The Fresh Loaf

News & Information for Amateur Bakers and Artisan Bread Enthusiasts

Nostalgia Breads

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PMcCool's picture
PMcCool

Nostalgia Breads

Are there breads that you remember that you just can't find anymore?  Breads that used to be commonly available but hardly anyone seems to make these days?

My curiosity is two-fold.  It's partly a life-long interest in folkways; the things that figure prominently in our memories and experiences.  It's also partly about an idea I've been toying with; putting together a series of classes about those breads that wre dear to us but have vanished into the homogenizer of modern culture.

For instance, one of my students mentioned a longing for salt sticks.  That's something I've never had but that he had grown up with.  I'm sure that there are others in your experience, too.  I'd love to hear about them and what makes them special to you.

Paul

Kiseger's picture
Kiseger

There is a flat bread in Tirol (Austria) called schuettelbrot, with anise, fennel and cumin, which is a childhood love of mine.  It is hard and crackling and delicious.  It has some rye flour and bread flour, I believe.  It's impossible to find in England but every time I go back to Austria I buy some and it just disappears in minutes.  I'd definitely love to find a good recipe for it, doubt it's complicated - probably small amounts of yeast (not sourdough).  It's a piece of Tiroler sunshine that crackles inside your head as you chew!

hanseata's picture
hanseata

Try this:

Südtiroler Schüttelbrot  (12)

250 g medium rye flour

250 g bread flour

100 g whole rye flour

1 tbsp. salt

2 tbsp. caraway seeds

2 tbsp. fennel seeds

150 g buttermilk

350 ml water, lukewarm (careful, hold some back since European buttermilk is thinner than US)

30 g fresh yeast or 10 g instant yeast

Knead all ingredients to a very soft dough . Cover and let rest for  1 1/2 hours.

On lightly floured work surface, divide dough into 12 pieces, then pre-shape into rounds. Dust with flour, and roll out to about 15-cm diameter disks.

Place breads on floured baking sheet and prick several times with fork. Cover, and proof for about 30 minutes.

Preheat oven to 200 C/400 F. (No steam).

Bake breads about 15 minutes until golden brown. Reduce oven temperature to 50 C/122 F (best with fan), and let Schüttelbrote dry for 1 hour.

I haven't tried baking them, yet, but I remember them well from my travels in the Alps.
Happy baking,

Karin

 

 

Kiseger's picture
Kiseger

Thank you so much!!!!!!!  Have to make this now!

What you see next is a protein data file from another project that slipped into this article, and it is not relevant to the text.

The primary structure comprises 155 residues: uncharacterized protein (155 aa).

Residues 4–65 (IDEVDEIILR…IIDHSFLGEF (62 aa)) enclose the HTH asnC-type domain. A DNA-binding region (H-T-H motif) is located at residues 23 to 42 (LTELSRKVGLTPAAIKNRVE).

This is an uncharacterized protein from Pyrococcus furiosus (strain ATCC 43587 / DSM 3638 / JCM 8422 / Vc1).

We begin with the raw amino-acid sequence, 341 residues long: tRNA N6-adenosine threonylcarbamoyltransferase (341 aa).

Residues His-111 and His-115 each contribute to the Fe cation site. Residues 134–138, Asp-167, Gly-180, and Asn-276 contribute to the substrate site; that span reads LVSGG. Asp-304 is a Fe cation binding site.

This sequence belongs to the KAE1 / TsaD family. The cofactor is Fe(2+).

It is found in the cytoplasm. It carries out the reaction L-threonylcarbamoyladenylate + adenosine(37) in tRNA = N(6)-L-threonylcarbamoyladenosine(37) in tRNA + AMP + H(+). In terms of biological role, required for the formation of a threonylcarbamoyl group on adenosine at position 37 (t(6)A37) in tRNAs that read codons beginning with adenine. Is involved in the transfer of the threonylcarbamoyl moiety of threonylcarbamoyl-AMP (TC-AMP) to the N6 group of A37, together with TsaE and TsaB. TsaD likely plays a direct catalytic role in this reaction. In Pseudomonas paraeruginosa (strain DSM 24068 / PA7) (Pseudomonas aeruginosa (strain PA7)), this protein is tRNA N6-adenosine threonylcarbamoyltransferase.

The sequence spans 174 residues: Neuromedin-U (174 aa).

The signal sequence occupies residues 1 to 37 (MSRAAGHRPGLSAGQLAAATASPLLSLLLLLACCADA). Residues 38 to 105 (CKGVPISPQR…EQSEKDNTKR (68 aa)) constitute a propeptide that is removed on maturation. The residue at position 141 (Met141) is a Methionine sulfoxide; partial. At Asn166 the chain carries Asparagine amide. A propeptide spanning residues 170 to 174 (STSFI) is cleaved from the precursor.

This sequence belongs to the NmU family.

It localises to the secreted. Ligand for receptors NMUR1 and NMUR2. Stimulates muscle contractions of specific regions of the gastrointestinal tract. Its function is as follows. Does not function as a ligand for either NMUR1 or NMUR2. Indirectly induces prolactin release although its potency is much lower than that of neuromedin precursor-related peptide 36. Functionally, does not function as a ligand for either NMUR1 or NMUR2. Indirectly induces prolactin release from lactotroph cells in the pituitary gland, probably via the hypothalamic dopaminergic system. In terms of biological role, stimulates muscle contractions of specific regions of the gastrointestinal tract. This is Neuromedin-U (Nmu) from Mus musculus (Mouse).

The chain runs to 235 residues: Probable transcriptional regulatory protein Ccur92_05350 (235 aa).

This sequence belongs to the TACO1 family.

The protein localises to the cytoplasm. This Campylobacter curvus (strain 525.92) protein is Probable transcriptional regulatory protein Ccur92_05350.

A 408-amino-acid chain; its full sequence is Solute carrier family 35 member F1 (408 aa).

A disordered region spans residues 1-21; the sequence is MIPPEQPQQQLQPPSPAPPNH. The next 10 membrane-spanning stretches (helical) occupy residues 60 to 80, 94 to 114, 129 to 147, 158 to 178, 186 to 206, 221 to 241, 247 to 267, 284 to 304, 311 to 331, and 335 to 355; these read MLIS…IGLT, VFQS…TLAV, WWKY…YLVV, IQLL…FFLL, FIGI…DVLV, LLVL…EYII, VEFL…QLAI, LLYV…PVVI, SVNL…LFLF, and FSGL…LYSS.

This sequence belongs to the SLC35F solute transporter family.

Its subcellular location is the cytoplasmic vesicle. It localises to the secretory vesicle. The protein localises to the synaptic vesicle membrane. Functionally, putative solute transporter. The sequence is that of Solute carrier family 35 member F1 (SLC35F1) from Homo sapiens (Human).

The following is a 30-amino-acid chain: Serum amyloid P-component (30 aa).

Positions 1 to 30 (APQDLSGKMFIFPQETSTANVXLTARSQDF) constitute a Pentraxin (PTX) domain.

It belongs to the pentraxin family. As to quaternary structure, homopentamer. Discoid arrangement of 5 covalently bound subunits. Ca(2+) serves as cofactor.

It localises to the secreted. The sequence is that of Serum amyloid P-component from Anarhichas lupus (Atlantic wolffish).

Thanks Karin!

PMcCool's picture
PMcCool

The desciptions and photos I found are very appetizing.  Thanks for the suggestion!

Paul

hanseata's picture
hanseata

how it turns out. Do you have some good Tiroler Speck to go with it? :)

Guten Appetit,

Karin

dabrownman's picture
dabrownman

for a while and now it it so expensive to make that it is hard to find at Sprouts or anywhere else if you want to buy it.

dabrownman's picture
dabrownman

Multigrain Hippie Bread from circa 1966 - 1972 too

clazar123's picture
clazar123

I can't remember if they were rye or white? I definitely hated rye as a child (rebelling against my German genes) so I would bet they were white or a very light rye. It had pretzel salt on it and crunched deliciously.

Round cinnamon raisin bread. I haven't seen this in ages. It was made in a round mold that had impressions for where to slice. Like this:

http://www.thefreshloaf.com/node/17927/crimped-round-bread-tins

I always thought whole grain hippie bread was gross. Now I make it all the time but it has so much more flavor and moistness. I remember it tasting bitter from WW, pastytasting and it always crumbled apart. But then, so did my mom's white sandwich bread. She was a great baker of cakes and cookies (and the lightest biscuits ever) but she could kill you if she threw her bread at you. I had to unlearn EVERYTHING she taught me about breadmaking before I could make good bread. I still haven't quite mastered the biscuits.Hers floated.

Interesting topic.

 

 

varda's picture
varda

I had completely forgotten about these treats from my childhood until a customer asked for them.   No problem - just coat the bagel in Kosher salt instead of sesame seeds.   Now I make around 6 a week for the farmer's market because that's around as many people as will try them.   Most people go EEK!  By the way they are amazing with unsalted butter.